Tips for Holding a Yard or Garage Sale

Photo via Flickr

There are plenty of ways to turn your household clutter into cash; for example, there is Craigslist, eBay, online thrift shops, and community Facebook pages, etc. All it takes is some time and effort to post your items and respond to inquiries.

But now that spring is here you can dispense with the more laborious digital options and do things the old-fashioned way: by holding a yard sale!

Yard sales offer the chance to not only to find a new home for things you no longer want or need, but are a fun way to socialize and enjoy the excitement of meeting a range of different people who stop by to shop. Remember, some of those folks you meet plan their weekends around touring the local offerings and rummaging for new "treasures." They will be among the first to arrive at your sale, and often en masse.

It can be a bit daunting to handle a sudden rush of buyers. That's why it's important to be all ready to go before you roll out your stuff across your lawn.

To help prepare you, here are a few tips and suggestions to make your sale a success.

What Do You Really Want to Sell?

Before holding the yard sale It's good to think through what stuff you really want to sell, what to keep, and what to donate. This could seem overwhelming at first if you have lots of clutter to sort through. To make it less of a chore, do it in small chunks, room by room, making separate piles for stuff you want to sell and stuff that you would rather donate.

As you winnow down your possessions, it's a good time to take stock of your consumption habits. Ask yourself: Do I buy things I don't need? Do I really need so many clothes, shoes, and handbags? Do I tend to buy things that I don't end up using much or at all? Thinking about your purchasing history in this way can help you avoid building up clutter in the future.

Boxed Versus Individual Pricing

There are two schools of thought on yard sale pricing. Some believe it better to price each item individually and others prefer to toss similar items in a box and give it all one price. There are advantages and disadvantages to either option. Boxed pricing is faster and easier, but once the sale starts, things can get mixed up and disorganized.

If you have the time, individual pricing makes it easier to manage the haggling and keep track of things once the throngs arrive. Manila tape and a Sharpie are all you need to get the job done.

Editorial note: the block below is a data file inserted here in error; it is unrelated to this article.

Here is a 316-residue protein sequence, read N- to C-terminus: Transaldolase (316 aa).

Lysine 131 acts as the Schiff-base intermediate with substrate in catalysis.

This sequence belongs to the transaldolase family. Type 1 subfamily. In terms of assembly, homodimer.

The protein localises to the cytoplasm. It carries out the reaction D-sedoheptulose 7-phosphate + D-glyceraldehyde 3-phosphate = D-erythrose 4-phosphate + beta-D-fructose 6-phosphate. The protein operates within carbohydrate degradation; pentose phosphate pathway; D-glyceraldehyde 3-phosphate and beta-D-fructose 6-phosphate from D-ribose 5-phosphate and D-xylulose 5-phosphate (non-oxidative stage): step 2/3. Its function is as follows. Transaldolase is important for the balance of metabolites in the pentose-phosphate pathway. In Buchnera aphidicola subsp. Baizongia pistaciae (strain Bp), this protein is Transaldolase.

Spreading the Word

Marketing is everything. Plan ahead of time to make flyers and post them around your community a day or two ahead of the sale. Keep your signage consistent (both in terms of color -- preferably neon -- and text) in order to set your sale apart from others. Keep the text short and sweet so drivers can read it quickly; for example: YARD SALE, Saturday at 8-11 am, 6701 Smith Road.

Use strong packing tape or tacks to hang the signs so that they can withstand wind and rain. The most ideal places to hang the signs are at intersections that have stoplights/stop signs, shopping center exits, and busy streets within a mile from your home. And always remember to go back and remove the signs and the bits of tape after you are done.

Serious yard sale shoppers will check their local newspaper classifieds each week for yard sale ads, so it wouldn't be a bad idea to spend an extra couple of bucks to buy a small ad in your local newspaper, especially if you live in a small town.

There are also free digital advertising yard/garage sale options. Along with the ever-popular Craigslist, a few other are Gsair, and, and GarageSale Finder.

Some small towns and communities even have Facebook groups to specifically advertise yard sales, community events, etc. But of course, you will need a Facebook account to do this.

What About Items That Don't Sell?

As your sale comes to end, you can mark down prices on any items that haven't sold. For example, if you have 20 books that were $1 each, you can put them all in a box and price the entire box at $10. Someone may be more inclined to buy the entire box if they know they're getting a deal and don't have to dig through all of the titles.

Remember to think about what you are going to do with anything that is not sold. For some items, you could start a "free" table at the end of your driveway for a few days or use a site like Freecycle. Local charities are also happy to take unwanted items. For clothing, shoes and other textiles, you can drop them off at a Planet Aid bin. Use our bin finder to find the location nearest you.

Planet Aid accepts all textiles, regardless of their condition. If we don't have a conveniently accessible yellow bin in your community, consider donating items to a local women's shelter, church, or a less fortunate family within the community.

Remember, the reason for the yard sale in the first place is to get rid of unwanted items and junk. So after the sale is finished and the clutter gone, use the experience to think carefully about your purchasing habits.

For more interesting tips and info on spring cleaning, visit our Spring Cleaning Guide!